The Fry, Kewa Fields and Inchelium Highway fires were all burning in a mix of trees and grass east and southeast of the town of Inchelium. The cause of the fires is under investigation. The Kewa Fields fire, south of the town of Kewa, spread northwest Thursday night, according to firefighters. Level 3 evacuations were in place nearby, and Level 2 evacuations are in place in the area extending two miles north of Stray Dog Canyon, and for residents near Hall Creek Road and Seyler Valley Road.

Three structures have burned in the area. Livestock can be moved to the Okanogan County Fairgrounds, and those needing shelter can contact the Red Cross at the number listed above. Donations for those affected by the fires are being collected at the LIHEAP Building in Nespelem and the Omak Community Center.

Whitman County fires

Crews continued to investigate hot spots Friday inside the fire lines of a blaze that devastated the small town of Malden earlier this week, burning 80% of the homes.

More than 100 personnel are still fighting a trio of fires in the area. The largest, the Babb/Malden fire, had 0% containment as of Friday morning, with crews patrolling the towns and looking for smoke.

Inslee on Thursday offered cash assistance to residents who’d lost property due to the fire, which spread quickly Monday. A cause is still under investigation.

“The need is substantial,” Inslee said Friday. “I hope this is a small thing to help people in the days ahead.”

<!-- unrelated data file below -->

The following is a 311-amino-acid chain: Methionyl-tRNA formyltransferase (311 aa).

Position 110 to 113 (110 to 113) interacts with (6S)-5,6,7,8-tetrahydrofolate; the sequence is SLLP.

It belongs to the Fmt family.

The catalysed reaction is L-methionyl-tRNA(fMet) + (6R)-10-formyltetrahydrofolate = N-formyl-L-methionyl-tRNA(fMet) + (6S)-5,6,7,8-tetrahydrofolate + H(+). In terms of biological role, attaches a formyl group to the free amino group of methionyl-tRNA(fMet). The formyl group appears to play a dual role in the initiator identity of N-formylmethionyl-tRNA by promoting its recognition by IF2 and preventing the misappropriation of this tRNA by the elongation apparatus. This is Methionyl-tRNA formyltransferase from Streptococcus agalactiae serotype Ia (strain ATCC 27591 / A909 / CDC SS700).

Pine City-Malden Road is closed to the public from the west side of Pine City to the east side of Malden. The towns of St. John, Sunset, Thornton and Ewan remained under Level 1 evacuations as of Friday morning.

On Friday, Inslee pointed to the dry air as cause for most of the fires from this past weekend, calling the entire state a tinderbox. Because most of the fires last weekend involved grassland and brushland, no forest management or thinning program could have stopped them.

“This is not natural,” Inslee said. “It’s an entirely new situation and it is caused by climate change.”

Wildfire smoke

The National Weather Service issued an air quality alert for all of Eastern Washington through 11 a.m. Monday. Shifting winds were expected to bring wildfire smoke from blazes burning in Oregon and California into the Inland Northwest starting Friday evening.

Air quality across the region could vary from moderate to hazardous, the National Weather Service warned.

The air quality index in Spokane had reached the moderate level as of late Friday morning, meaning that prolonged periods outside could be harmful to those with breathing problems. Health experts recommend those with breathing problems remain indoors and keep their windows closed.

Washington State University suspended operations on campus and online Friday due to deteriorating air quality from wildfire smoke.